Vitamin A is an essential fat-soluble nutrient which also acts as a powerful antioxidant. It helps in building a strong immune system and increases your resistance power to fight infections by promoting healthy fat metabolism. Keeping this in mind, a new study, published in the journal Clinical Infectious Diseases, shows that people with vitamin A deficiency may be 10 times more likely to develop tuberculosis (TB), especially if they are living with individuals who are infected with the disease. Tuberculosis is an infectious bacterial disease that mainly attacks the lungs. It is caused by a type of bacteria called Mycobacterium Tuberculosis. These new findings suggest that supplementing your diet with Vitamin A may help in controlling the spread and risk of TB which is one of the leading causes of death around the world.The study is based on an analysis of blood drawn from more than 6,000 household contacts of people diagnosed with TB in Lima, Peru. The results showed that a vitamin A deficiency increased the risk of TB by 10 times. Moreover, this risk was 20 times higher among young people between the age of 10 and 19 years. "If this link is confirmed in a clinical trial of vitamin A supplementation, it would make a powerful case for using this approach to prevent TB in people at high risk of disease," said senior author Megan Murray, Professor at Harvard Medical School, at Boston in the US.
Supplementing your diet with Vitamin A may help in controlling the spread and risk of TB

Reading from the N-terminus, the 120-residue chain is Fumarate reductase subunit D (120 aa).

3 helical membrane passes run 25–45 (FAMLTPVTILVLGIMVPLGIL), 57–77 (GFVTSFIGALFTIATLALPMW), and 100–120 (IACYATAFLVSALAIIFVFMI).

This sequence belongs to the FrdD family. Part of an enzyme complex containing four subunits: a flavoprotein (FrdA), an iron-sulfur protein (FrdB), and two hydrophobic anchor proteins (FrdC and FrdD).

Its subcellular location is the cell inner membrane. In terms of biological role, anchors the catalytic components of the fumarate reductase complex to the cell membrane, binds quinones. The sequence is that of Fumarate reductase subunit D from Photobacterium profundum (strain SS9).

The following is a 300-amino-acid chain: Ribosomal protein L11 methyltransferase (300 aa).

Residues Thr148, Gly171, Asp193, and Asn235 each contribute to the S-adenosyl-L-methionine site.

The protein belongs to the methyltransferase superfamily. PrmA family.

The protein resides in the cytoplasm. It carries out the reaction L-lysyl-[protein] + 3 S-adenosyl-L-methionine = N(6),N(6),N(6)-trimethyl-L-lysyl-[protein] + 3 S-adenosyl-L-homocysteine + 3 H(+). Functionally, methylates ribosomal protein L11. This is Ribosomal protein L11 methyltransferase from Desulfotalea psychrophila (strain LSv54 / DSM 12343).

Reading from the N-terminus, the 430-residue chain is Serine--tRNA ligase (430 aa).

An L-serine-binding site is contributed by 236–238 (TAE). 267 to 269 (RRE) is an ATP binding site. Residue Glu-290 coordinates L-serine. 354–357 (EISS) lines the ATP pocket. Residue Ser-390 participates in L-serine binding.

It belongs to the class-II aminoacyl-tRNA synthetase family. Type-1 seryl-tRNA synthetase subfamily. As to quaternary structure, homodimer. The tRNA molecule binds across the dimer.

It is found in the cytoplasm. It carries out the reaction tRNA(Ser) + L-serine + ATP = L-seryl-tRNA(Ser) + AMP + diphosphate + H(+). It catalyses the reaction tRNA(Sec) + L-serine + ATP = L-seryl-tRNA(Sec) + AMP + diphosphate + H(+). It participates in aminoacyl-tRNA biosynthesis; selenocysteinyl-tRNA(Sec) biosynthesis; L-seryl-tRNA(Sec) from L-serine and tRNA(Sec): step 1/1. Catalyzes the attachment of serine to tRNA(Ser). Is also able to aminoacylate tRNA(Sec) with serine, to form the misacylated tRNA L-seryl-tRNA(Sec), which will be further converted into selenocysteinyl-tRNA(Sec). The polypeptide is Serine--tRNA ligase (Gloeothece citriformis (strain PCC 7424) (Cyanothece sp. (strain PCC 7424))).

Researchers also found that the protective effect of vitamin A grew stronger as levels of the nutrient increased. Vitamin A deficiency is defined as less than 200 micrograms per liter of blood availability in your body. Also, known as retinol, a deficiency of Vitamin A, is often associated with night blindness. However, just how vitamin A might affect the risk for TB has, up until now, remained unclear. The most common symptoms of a Vitamin A deficiency include frequent and persistent skin infections, acne, dry and scaly skin, throat infections or mouth ulcers, dandruff and dry hair. According to Ms. Nivedita Singh, Nutritionist, Cloudnine Group of Hospitals, Gurgaon, "There are two types of Vitamin A. The first one is called Performed Vitamin A which is also known as retinol and is found in animal products like milk, eggs and liver. These can be used up by the body directly. The other type, Provitamin A or the carotenoids, are found in fruits and vegetables and need to be converted by the body into retinols. The richest sources of beta-carotene are yellow and orange coloured fruits like mango, papaya, apricot and vegetables such as carrots, spinach, lettuce, tomatoes, sweet potatoes and broccoli."
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